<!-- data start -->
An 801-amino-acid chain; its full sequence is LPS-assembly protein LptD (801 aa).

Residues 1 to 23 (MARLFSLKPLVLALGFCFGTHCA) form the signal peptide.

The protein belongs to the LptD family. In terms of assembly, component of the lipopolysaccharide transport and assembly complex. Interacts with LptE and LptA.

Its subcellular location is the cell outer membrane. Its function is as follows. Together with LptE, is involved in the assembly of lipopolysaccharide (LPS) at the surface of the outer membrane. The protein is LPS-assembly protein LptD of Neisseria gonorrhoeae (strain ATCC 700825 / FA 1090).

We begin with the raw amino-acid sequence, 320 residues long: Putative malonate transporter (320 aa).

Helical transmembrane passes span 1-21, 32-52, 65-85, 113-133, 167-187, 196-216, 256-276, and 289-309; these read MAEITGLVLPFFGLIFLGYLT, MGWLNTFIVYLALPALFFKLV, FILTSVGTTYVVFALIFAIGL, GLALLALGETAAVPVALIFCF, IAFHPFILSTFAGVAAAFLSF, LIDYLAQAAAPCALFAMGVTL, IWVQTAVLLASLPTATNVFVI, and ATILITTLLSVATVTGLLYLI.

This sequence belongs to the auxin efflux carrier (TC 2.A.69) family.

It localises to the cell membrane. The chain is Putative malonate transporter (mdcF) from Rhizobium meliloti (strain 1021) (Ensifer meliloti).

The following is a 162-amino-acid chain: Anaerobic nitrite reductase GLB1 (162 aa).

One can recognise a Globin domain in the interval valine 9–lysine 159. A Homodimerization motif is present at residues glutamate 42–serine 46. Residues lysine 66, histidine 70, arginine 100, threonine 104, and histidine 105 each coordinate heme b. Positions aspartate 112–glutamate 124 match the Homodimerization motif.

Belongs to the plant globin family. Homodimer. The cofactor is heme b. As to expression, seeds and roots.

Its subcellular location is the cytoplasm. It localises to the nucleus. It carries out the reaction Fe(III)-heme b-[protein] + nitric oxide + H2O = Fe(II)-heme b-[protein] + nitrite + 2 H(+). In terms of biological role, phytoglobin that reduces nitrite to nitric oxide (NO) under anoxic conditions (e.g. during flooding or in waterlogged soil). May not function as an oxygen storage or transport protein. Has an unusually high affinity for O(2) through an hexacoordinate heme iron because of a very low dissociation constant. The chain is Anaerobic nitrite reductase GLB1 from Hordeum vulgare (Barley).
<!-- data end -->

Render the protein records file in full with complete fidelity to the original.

An 801-amino-acid chain; its full sequence is LPS-assembly protein LptD (801 aa).

Residues 1 to 23 (MARLFSLKPLVLALGFCFGTHCA) form the signal peptide.

The protein belongs to the LptD family. In terms of assembly, component of the lipopolysaccharide transport and assembly complex. Interacts with LptE and LptA.

Its subcellular location is the cell outer membrane. Its function is as follows. Together with LptE, is involved in the assembly of lipopolysaccharide (LPS) at the surface of the outer membrane. The protein is LPS-assembly protein LptD of Neisseria gonorrhoeae (strain ATCC 700825 / FA 1090).

We begin with the raw amino-acid sequence, 320 residues long: Putative malonate transporter (320 aa).

Helical transmembrane passes span 1-21, 32-52, 65-85, 113-133, 167-187, 196-216, 256-276, and 289-309; these read MAEITGLVLPFFGLIFLGYLT, MGWLNTFIVYLALPALFFKLV, FILTSVGTTYVVFALIFAIGL, GLALLALGETAAVPVALIFCF, IAFHPFILSTFAGVAAAFLSF, LIDYLAQAAAPCALFAMGVTL, IWVQTAVLLASLPTATNVFVI, and ATILITTLLSVATVTGLLYLI.

This sequence belongs to the auxin efflux carrier (TC 2.A.69) family.

It localises to the cell membrane. The chain is Putative malonate transporter (mdcF) from Rhizobium meliloti (strain 1021) (Ensifer meliloti).

The following is a 162-amino-acid chain: Anaerobic nitrite reductase GLB1 (162 aa).

One can recognise a Globin domain in the interval valine 9–lysine 159. A Homodimerization motif is present at residues glutamate 42–serine 46. Residues lysine 66, histidine 70, arginine 100, threonine 104, and histidine 105 each coordinate heme b. Positions aspartate 112–glutamate 124 match the Homodimerization motif.

Belongs to the plant globin family. Homodimer. The cofactor is heme b. As to expression, seeds and roots.

Its subcellular location is the cytoplasm. It localises to the nucleus. It carries out the reaction Fe(III)-heme b-[protein] + nitric oxide + H2O = Fe(II)-heme b-[protein] + nitrite + 2 H(+). In terms of biological role, phytoglobin that reduces nitrite to nitric oxide (NO) under anoxic conditions (e.g. during flooding or in waterlogged soil). May not function as an oxygen storage or transport protein. Has an unusually high affinity for O(2) through an hexacoordinate heme iron because of a very low dissociation constant. The chain is Anaerobic nitrite reductase GLB1 from Hordeum vulgare (Barley).